Will NASA James Webb Space Telescope be HIT by the dangerous Halley’s Comet?

A few months back, NASA’s James Webb Telescope was damaged by a micro-meteoroid. It was permanently damaged. Now, it will pass through the trail of debris left behind by Hally’s Comet. Will the comet be dangerous for James Webb Telescope?

NASA’s James Webb Space Telescope is orbiting the Sun some 1.5 mn km from Earth. Now, it is all set to enter the path taken by the Hally’s Comet and it is strewn with the debris left behind by it in the inner solar system. This danger has become a big concern for NASA as the $10 billion James Webb Telescope was hit by a micro-meteoroid in May 2022 and it caused permanent damage to its critically important mirror. To avoid the repetition of such an incident, scientists are now working on finding a solution.

So, does this comet pose any risk to the new Webb Space telescope? “Halley’s comet itself is not going to strike the Webb telescope,” a Forbes report reveals. However, Halley’s comet orbits the Sun every 75 years or so. Hence, Halley’s comet is not expected to be back in the inner solar system until 2061 when it will make its close approach to Earth. “Webb will probably be defunct by then, though it’s hoped humanity’s premier space observatory will last until the early 2040s,” the report noted.

Why do comets or meteoroids pose risk to James Webb Telescope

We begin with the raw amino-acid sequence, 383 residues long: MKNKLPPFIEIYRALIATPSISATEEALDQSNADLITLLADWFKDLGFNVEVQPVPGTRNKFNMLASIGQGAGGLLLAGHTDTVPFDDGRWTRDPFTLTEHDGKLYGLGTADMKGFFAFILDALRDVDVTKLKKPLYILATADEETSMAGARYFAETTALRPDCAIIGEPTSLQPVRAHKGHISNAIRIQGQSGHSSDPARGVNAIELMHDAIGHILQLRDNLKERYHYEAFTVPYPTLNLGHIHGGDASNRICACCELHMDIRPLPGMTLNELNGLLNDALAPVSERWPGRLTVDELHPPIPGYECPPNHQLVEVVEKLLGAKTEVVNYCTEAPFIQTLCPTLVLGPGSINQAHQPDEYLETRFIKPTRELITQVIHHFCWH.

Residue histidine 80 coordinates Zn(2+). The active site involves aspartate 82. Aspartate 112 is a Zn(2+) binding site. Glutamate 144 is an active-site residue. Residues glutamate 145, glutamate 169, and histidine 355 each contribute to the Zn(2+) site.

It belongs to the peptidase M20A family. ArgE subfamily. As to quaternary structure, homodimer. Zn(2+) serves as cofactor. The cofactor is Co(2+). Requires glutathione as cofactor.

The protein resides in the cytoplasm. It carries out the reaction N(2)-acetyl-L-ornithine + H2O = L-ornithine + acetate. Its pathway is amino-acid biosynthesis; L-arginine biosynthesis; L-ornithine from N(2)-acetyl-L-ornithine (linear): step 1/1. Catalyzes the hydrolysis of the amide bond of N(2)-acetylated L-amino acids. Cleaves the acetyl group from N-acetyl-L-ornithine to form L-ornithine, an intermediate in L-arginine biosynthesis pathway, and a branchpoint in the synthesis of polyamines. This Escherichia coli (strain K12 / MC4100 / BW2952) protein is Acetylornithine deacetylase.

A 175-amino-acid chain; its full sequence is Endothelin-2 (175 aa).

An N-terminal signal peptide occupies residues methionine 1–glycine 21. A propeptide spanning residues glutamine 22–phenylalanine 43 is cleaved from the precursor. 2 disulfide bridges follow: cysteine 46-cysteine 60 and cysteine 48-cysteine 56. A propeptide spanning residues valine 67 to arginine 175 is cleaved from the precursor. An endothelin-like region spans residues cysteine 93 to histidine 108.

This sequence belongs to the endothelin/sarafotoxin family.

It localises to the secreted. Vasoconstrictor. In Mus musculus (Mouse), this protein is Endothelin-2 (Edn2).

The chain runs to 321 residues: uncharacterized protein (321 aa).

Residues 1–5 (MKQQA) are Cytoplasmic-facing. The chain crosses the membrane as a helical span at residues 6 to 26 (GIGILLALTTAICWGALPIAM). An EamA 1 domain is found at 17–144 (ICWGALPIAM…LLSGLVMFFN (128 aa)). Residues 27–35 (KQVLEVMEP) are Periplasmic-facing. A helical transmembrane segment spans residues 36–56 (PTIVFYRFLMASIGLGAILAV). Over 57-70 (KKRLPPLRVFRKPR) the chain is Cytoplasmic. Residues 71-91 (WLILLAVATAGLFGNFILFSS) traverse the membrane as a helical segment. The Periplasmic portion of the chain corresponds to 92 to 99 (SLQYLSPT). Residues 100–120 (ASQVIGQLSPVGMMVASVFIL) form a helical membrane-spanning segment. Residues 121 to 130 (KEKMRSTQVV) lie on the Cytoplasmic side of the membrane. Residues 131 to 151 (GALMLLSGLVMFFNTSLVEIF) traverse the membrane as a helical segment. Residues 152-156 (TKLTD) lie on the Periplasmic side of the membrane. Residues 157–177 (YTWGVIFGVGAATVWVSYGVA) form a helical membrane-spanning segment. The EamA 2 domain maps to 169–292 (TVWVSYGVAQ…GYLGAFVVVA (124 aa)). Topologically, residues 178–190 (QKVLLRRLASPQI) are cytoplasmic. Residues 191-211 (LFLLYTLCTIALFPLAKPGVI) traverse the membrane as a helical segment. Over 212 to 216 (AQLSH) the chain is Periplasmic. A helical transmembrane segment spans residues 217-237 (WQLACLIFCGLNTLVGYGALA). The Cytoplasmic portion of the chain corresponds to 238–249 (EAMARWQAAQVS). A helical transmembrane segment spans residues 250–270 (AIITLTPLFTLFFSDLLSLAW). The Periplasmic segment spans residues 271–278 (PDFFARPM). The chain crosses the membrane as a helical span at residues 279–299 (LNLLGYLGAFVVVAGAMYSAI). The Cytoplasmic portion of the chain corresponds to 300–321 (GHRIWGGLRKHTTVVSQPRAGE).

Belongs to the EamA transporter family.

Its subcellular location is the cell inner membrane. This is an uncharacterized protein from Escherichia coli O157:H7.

The engineers of the James Webb Telescope have anticipated that it will be hit by around one meteoroid per month. However, this strike rate could increase further when the telescope crosses a meteor stream. Comets are basically made from dust, rocks and ice, hence they melt and shed material when they come close to the Sun. In this process, comests eject a stream of debris on their way.

“Even tiny particles can cause physical damage to spacecraft when they hit as fast as a speeding bullet — the velocities reached in space,” a Nature report mentioned. The report says that the benefit of Webb Telescope’s engineers, NASA’s meteoroid environment office at the Marshall Space Flight Center in Huntsville, Alabama, is currently calculating meteor-shower projections. It might involve adjusting Webb to aim away from the approaching particles in order to prevent them from hitting the mirrors.

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